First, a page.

"These things tend to even out over the course of the championship," said Horner. "Today after the first lap seventh seemed an awfully long way, away. But he managed to achieve that with some good moves. It was a like a battle of the Germans at one point! At a track where overtaking is supposed to be difficult, he did a good job."
Mark Webber, Christian Horner © LAT
Horner spoke just minutes after Webber made his now infamous 'not bad for a number two' comment. It was well-aimed, but the boss certainly didn't take it as seriously as you might think.
"I think he was trying to make a point with his Australian humour," he smiled. "He was obviously unhappy about the front wing decision, but when you've got one, one into two doesn't go, unless you chop it in half. But he drove a great race and he can be very happy and should be very happy with the job he's done and the job the team's done today.
"We're in a very fortunate situation, and it's a nice headache to have. Many teams would dream have having the situation where we've got two World class drivers that are doing an excellent job.
"Both the guys drive for the team. And the team is bigger than any individual. All we can do is keep pushing, keep trying to add performance to the car. So far up to this weekend we've managed to do it the same across both cars.
"This time we ended up with one front wing that we had to make a decision about. But it's so minimal, the difference. It's more to get the data for the future, and that's the most important thing, and that's why Adrian was very keen to run the wing this weekend."
He had no regrets about the decision, or the way it had been perceived by the outside world, although he conceded that Mark should have been better informed about the choice.
Of course the point was we probably wouldn't have found out about the wing had a member of the Webber camp not made a throwaway remark. It was passed on by a third party to Eddie Jordan just in time for the post-qualifying Q&A with Horner. Until word spread Webber's dour demeanour after the session was a mystery.
"Sometimes difficult decisions have to be made," Horner reiterated after the flag, "as they do in every team up and down the pitlane. Unfortunately this one was made very public, and that's just one of those things.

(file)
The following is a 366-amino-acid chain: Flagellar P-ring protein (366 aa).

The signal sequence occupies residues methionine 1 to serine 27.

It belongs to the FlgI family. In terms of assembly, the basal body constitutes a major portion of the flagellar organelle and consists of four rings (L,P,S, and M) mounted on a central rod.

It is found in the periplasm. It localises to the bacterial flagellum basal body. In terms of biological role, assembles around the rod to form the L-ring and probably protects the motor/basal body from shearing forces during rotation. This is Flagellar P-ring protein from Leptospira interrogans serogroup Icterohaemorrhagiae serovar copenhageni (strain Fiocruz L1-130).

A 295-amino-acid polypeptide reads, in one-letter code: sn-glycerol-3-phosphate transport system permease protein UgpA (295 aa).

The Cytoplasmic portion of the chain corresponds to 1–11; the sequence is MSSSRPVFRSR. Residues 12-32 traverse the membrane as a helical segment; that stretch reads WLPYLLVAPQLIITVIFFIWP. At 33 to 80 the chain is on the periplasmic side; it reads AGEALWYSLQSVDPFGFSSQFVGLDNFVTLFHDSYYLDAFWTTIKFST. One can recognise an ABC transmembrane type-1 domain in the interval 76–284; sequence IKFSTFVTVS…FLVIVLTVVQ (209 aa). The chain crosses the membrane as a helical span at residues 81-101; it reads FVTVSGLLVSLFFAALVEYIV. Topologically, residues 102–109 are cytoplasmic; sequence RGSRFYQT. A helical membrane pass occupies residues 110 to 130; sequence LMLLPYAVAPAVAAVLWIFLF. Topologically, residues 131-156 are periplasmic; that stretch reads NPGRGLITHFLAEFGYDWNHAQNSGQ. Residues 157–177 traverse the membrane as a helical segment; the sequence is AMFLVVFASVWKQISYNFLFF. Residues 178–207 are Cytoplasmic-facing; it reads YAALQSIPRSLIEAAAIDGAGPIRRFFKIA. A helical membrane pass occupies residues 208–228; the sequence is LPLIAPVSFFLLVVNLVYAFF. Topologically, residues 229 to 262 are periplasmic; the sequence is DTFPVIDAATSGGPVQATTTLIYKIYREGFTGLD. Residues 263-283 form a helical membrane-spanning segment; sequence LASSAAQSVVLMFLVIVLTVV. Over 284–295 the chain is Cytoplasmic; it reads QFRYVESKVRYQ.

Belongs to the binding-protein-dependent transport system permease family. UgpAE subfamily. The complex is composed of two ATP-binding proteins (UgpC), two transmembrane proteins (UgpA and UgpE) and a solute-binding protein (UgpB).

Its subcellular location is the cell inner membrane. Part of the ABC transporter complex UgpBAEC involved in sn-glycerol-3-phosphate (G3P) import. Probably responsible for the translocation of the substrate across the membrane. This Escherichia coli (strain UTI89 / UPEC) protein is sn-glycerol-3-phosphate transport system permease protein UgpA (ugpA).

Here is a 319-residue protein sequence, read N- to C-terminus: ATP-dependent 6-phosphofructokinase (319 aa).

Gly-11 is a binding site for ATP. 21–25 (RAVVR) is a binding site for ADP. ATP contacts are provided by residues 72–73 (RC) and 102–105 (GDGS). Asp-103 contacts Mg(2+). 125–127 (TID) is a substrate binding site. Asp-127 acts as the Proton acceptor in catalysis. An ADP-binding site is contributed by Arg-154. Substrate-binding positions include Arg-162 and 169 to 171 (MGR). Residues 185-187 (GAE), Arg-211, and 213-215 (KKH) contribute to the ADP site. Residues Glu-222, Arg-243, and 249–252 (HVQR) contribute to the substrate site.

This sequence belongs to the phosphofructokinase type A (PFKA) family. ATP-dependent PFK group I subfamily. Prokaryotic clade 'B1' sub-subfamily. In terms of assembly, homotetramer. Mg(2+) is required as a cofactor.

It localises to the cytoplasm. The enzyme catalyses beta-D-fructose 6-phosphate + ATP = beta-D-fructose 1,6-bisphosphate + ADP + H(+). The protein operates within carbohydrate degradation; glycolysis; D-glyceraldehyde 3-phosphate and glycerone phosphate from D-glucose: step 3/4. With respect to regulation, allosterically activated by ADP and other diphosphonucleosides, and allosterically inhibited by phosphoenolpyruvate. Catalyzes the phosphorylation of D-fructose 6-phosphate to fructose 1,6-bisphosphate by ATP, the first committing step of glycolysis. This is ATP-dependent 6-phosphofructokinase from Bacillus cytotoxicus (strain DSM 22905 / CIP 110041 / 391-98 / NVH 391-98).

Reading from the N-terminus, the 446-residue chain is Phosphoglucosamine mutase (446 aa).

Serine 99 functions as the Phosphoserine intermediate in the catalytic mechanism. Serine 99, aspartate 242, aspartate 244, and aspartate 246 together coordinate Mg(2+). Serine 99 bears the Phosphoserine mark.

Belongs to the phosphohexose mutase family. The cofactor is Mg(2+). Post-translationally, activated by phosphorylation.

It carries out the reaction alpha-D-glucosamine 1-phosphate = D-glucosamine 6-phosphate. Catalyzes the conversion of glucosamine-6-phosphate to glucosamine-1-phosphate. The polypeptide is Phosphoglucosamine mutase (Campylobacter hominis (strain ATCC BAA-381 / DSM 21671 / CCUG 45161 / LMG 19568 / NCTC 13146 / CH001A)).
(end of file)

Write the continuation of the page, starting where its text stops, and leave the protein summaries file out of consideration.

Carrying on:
"But at the end of the day, we're a team, and as a team we've learned a lot out of this weekend. It was important to run that front wing to get information. We ended up having one, not through any intent, but I think that the most important thing is as a team we've won. I'm sure Mark more than anyone knows and appreciates that.
"Mark is a pretty vocal guy, and he wanted to make a point, obviously. But that's Mark Webber. The team is doing everything they can, there are people that are busting a gut to make sure that these two guys have the cars that they have, and that shouldn't be forgotten. When he joined us four years ago we were struggling to make it into the top 10. We've now put him in a race winning car and put him in a position to win the championship. And that's by working as a team, collectively."
Webber has now stated his case on his website, but we haven't heard much from Vettel this week. Immediately after the race he made some loaded comments about their relationship, and in any case no amount of subsequent PR spin could hide what he really thinks.
"I obviously focus on myself, and so does he, I guess. But especially after what happened in the past, people have different opinions. I have my opinion. Sometimes good and bad you get to know people a bit better, and see their true faces. I think I learned my lesson.
"I know myself how to judge situations after what happened in the past especially. I think there is no need for me to keep poking or helping you to invent some funny stories.
"We do have a very great car, and if you race cars with similar pace and similar speed on the track you get to see them once in a while. That's normal, that's racing, that's what it's about.
Mark Webber and Sebastian Vettel © Sutton
"I don't want to speak bad or anything about other people. The most important thing is always to keep the respect. I know for myself the races I finished behind him - was slower than him - I know the reason for that. I can fall asleep at night."
That last remark was particularly interesting. Was he just talking about the unfavoured chassis that he dumped (and with which Webber won at Silverstone!), or was there more to it?
Now we move on to Hockenheim. Two years ago there Vettel was just beginning to make his mark with Toro Rosso, and indeed at that very race made an aggressive move on Fernando Alonso as they left the pits, indicating that he was a force to be reckoned with. Last year at the Nurburgring Webber won the German GP. Vettel will surely be out to reinforce his growing status among his home fans.
Horner has no doubts: "I'm sure he'll be pumped up for that one..."